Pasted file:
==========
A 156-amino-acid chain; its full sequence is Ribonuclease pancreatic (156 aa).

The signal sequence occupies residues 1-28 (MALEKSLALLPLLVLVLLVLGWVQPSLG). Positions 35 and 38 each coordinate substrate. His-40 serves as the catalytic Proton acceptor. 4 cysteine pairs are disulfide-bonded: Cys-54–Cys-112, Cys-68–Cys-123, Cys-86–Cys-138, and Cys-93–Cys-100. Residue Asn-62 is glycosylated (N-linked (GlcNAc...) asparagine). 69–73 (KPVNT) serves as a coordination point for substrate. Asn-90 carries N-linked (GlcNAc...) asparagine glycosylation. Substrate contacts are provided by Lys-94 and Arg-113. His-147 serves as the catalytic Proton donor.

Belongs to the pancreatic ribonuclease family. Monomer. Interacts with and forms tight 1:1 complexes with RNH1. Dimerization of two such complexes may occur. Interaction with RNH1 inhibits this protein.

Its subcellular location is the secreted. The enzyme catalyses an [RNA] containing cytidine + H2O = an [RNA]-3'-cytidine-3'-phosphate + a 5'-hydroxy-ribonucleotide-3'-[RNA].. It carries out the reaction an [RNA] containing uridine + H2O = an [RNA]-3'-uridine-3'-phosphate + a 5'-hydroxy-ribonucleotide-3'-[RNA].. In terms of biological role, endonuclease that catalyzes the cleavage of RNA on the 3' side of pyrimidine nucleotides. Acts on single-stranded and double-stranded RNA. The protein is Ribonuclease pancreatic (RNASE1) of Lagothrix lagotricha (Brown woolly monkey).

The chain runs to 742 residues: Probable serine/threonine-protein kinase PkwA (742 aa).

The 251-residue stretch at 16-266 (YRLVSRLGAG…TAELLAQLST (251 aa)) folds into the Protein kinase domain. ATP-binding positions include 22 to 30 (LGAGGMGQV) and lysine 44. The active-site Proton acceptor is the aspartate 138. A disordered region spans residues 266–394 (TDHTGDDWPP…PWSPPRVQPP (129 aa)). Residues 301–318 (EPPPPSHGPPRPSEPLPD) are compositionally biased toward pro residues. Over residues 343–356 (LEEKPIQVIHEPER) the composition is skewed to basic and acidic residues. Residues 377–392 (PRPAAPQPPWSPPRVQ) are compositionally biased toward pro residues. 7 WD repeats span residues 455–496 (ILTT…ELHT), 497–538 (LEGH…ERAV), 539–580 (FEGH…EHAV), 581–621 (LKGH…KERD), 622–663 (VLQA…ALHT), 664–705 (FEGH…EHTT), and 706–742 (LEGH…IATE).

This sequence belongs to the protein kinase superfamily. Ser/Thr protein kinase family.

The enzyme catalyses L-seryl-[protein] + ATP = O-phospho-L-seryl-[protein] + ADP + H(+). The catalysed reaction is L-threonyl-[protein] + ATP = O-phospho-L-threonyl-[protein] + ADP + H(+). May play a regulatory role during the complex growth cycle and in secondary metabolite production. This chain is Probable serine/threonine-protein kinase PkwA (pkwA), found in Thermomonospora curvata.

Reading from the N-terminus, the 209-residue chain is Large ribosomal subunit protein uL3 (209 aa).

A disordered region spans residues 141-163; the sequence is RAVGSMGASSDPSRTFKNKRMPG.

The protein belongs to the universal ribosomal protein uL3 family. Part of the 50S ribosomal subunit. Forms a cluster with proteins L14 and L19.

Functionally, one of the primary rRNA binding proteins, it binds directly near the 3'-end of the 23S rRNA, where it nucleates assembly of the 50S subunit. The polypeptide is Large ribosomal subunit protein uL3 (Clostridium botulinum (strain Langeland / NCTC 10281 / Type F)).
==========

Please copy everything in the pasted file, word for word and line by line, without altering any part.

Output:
A 156-amino-acid chain; its full sequence is Ribonuclease pancreatic (156 aa).

The signal sequence occupies residues 1-28 (MALEKSLALLPLLVLVLLVLGWVQPSLG). Positions 35 and 38 each coordinate substrate. His-40 serves as the catalytic Proton acceptor. 4 cysteine pairs are disulfide-bonded: Cys-54–Cys-112, Cys-68–Cys-123, Cys-86–Cys-138, and Cys-93–Cys-100. Residue Asn-62 is glycosylated (N-linked (GlcNAc...) asparagine). 69–73 (KPVNT) serves as a coordination point for substrate. Asn-90 carries N-linked (GlcNAc...) asparagine glycosylation. Substrate contacts are provided by Lys-94 and Arg-113. His-147 serves as the catalytic Proton donor.

Belongs to the pancreatic ribonuclease family. Monomer. Interacts with and forms tight 1:1 complexes with RNH1. Dimerization of two such complexes may occur. Interaction with RNH1 inhibits this protein.

Its subcellular location is the secreted. The enzyme catalyses an [RNA] containing cytidine + H2O = an [RNA]-3'-cytidine-3'-phosphate + a 5'-hydroxy-ribonucleotide-3'-[RNA].. It carries out the reaction an [RNA] containing uridine + H2O = an [RNA]-3'-uridine-3'-phosphate + a 5'-hydroxy-ribonucleotide-3'-[RNA].. In terms of biological role, endonuclease that catalyzes the cleavage of RNA on the 3' side of pyrimidine nucleotides. Acts on single-stranded and double-stranded RNA. The protein is Ribonuclease pancreatic (RNASE1) of Lagothrix lagotricha (Brown woolly monkey).

The chain runs to 742 residues: Probable serine/threonine-protein kinase PkwA (742 aa).

The 251-residue stretch at 16-266 (YRLVSRLGAG…TAELLAQLST (251 aa)) folds into the Protein kinase domain. ATP-binding positions include 22 to 30 (LGAGGMGQV) and lysine 44. The active-site Proton acceptor is the aspartate 138. A disordered region spans residues 266–394 (TDHTGDDWPP…PWSPPRVQPP (129 aa)). Residues 301–318 (EPPPPSHGPPRPSEPLPD) are compositionally biased toward pro residues. Over residues 343–356 (LEEKPIQVIHEPER) the composition is skewed to basic and acidic residues. Residues 377–392 (PRPAAPQPPWSPPRVQ) are compositionally biased toward pro residues. 7 WD repeats span residues 455–496 (ILTT…ELHT), 497–538 (LEGH…ERAV), 539–580 (FEGH…EHAV), 581–621 (LKGH…KERD), 622–663 (VLQA…ALHT), 664–705 (FEGH…EHTT), and 706–742 (LEGH…IATE).

This sequence belongs to the protein kinase superfamily. Ser/Thr protein kinase family.

The enzyme catalyses L-seryl-[protein] + ATP = O-phospho-L-seryl-[protein] + ADP + H(+). The catalysed reaction is L-threonyl-[protein] + ATP = O-phospho-L-threonyl-[protein] + ADP + H(+). May play a regulatory role during the complex growth cycle and in secondary metabolite production. This chain is Probable serine/threonine-protein kinase PkwA (pkwA), found in Thermomonospora curvata.

Reading from the N-terminus, the 209-residue chain is Large ribosomal subunit protein uL3 (209 aa).

A disordered region spans residues 141-163; the sequence is RAVGSMGASSDPSRTFKNKRMPG.

The protein belongs to the universal ribosomal protein uL3 family. Part of the 50S ribosomal subunit. Forms a cluster with proteins L14 and L19.

Functionally, one of the primary rRNA binding proteins, it binds directly near the 3'-end of the 23S rRNA, where it nucleates assembly of the 50S subunit. The polypeptide is Large ribosomal subunit protein uL3 (Clostridium botulinum (strain Langeland / NCTC 10281 / Type F)).